Beginning this weekend—with the world premiere of award-winning local playwright John Crutchfield’s Malverse, “an urban myth in two acts,” about a white couple buying and renovating an old house in a traditionally black neighborhood, in a town suspiciously like Asheville—The Magnetic Theatre announces an experiment with dramatically lower prices. From now through November, tickets to most Magnetic shows will be $12 for previews and $16 for regular performances, tax and fees included. $10 student rush tickets, as available, can be purchased at the door 15 minutes before each performance, with valid I.D. This represents a discount of as much as a third off recent prices.
“We’re taking a chance, because we want audiences to take a chance,” says Magnetic Theatre Artistic Director Steven Samuels. “Since we specialize in ‘new plays, locally grown,’ and we produce an astonishing variety of plays—comedy, drama, musicals, experimental theatre, verse drama, historical plays, sketch comedy, etc.—we know that not everything we do will be to everyone’s taste. Most of the works are world premieres, so our audiences really don’t know what they’re in for. We’re hoping these new lower prices will make it easier for more people to give us a shot more frequently. And remember: if you don’t much care for the show you just saw, there’s another very different one coming right up!”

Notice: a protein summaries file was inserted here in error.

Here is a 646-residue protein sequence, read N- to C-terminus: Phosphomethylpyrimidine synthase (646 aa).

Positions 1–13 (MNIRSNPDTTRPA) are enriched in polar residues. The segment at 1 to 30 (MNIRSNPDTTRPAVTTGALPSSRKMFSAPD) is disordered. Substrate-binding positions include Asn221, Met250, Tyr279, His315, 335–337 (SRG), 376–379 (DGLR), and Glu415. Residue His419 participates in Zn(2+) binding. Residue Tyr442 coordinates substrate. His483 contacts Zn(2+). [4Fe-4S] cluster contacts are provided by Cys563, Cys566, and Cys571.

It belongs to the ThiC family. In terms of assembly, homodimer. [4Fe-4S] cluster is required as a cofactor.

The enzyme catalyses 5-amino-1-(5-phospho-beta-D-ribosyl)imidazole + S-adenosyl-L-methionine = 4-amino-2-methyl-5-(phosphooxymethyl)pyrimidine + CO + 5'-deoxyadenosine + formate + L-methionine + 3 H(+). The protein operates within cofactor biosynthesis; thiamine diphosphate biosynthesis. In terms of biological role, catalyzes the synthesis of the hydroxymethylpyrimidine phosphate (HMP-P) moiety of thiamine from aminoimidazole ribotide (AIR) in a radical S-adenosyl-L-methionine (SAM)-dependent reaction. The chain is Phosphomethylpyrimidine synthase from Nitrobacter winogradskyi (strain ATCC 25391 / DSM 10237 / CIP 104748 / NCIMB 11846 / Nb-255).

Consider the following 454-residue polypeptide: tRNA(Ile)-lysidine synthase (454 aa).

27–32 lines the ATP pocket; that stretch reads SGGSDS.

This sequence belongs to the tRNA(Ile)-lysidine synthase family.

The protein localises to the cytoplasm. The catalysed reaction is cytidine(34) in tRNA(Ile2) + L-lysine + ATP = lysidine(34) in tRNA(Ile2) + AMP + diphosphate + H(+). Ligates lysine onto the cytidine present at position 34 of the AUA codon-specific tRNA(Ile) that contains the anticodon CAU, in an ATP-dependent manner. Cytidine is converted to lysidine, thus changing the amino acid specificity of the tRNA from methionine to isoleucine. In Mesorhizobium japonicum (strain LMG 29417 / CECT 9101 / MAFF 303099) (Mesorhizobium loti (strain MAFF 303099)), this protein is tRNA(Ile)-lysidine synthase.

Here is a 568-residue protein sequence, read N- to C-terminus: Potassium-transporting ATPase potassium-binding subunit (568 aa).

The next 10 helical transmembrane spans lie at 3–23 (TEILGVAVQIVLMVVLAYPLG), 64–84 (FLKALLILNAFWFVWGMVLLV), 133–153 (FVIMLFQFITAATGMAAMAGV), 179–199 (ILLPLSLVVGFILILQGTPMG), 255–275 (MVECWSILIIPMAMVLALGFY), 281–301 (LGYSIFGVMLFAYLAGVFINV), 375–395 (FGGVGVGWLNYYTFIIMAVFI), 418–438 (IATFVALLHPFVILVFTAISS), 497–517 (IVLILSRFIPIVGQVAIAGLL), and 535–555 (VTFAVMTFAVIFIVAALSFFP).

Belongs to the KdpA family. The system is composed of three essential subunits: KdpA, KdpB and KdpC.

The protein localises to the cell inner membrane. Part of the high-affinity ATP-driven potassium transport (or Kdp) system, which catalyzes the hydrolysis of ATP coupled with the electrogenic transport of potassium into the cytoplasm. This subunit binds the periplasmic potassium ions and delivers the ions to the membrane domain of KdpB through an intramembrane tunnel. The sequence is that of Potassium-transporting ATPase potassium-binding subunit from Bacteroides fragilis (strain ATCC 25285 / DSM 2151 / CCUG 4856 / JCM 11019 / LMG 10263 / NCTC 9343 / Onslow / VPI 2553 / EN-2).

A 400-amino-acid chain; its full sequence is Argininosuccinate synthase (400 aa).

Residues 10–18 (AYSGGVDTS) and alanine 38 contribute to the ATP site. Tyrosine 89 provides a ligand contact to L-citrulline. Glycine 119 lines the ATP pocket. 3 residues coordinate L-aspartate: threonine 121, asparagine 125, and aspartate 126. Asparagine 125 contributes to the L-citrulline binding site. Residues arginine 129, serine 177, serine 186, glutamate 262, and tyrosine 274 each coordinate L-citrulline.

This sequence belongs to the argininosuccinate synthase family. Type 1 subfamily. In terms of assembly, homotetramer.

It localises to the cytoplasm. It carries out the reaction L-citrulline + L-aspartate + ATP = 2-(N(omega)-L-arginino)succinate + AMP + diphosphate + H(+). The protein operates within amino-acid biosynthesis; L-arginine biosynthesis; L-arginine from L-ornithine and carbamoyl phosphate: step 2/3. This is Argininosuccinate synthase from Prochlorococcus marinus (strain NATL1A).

“We think of this as ‘popular prices,’” Samuels continues. “Since we’re covering tax and fees, seeing a live Magnetic performance is comparable in cost to going to most movies. In fact, we’re cheaper than the typical 3D movie, and theatre is the original 3D! Plus, you don’t have to wear those headache-inducing glasses!” He also points out that concessions at the company’s venue, Magnetic 375 (375 Depot Street in the River Arts District), which include beer and wine, are cheaper than what you’ll find at most movie theatres.
Why make it an experiment? “Because we’re taking a big risk,” Samuels says. “We’re betting on generating enough additional business to make up for what we lose on each ticket sale. If the public doesn’t take us up on this, we’ll have to reevaluate going forward.”
Not all shows are part of the experiment. For example, this weekend’s late-night offering, Boo Velvet’s The Great American Strip-Off! (which sold out a three-weekend run in January) and the perennially popular Bernstein Family Christmas Spectacular, will continue to cost more.
But some shows cost even less. The new late-night lineup of The SuperHappy Radio Hour (the first Friday of each month) and Jeff Messer’s Maintaining an Election (the first Saturday of each month) cost only $8 each, only at the door. The quarterly, open-mic-style Magnetic Midnight (next up Friday, May 19, 9:30 to participate, 10:30 just to watch) remains $5. And the third weekend of June brings the debut of a new, exciting, late-night reading series, The Off-Off Broadway Project. Admission to these rehearsed readings of amazing plays from the sixties and seventies, with many of Asheville’s favorite actors, will be free.
For information and tickets: www.themagnetictheatre.org. For information only: 828.239.9250.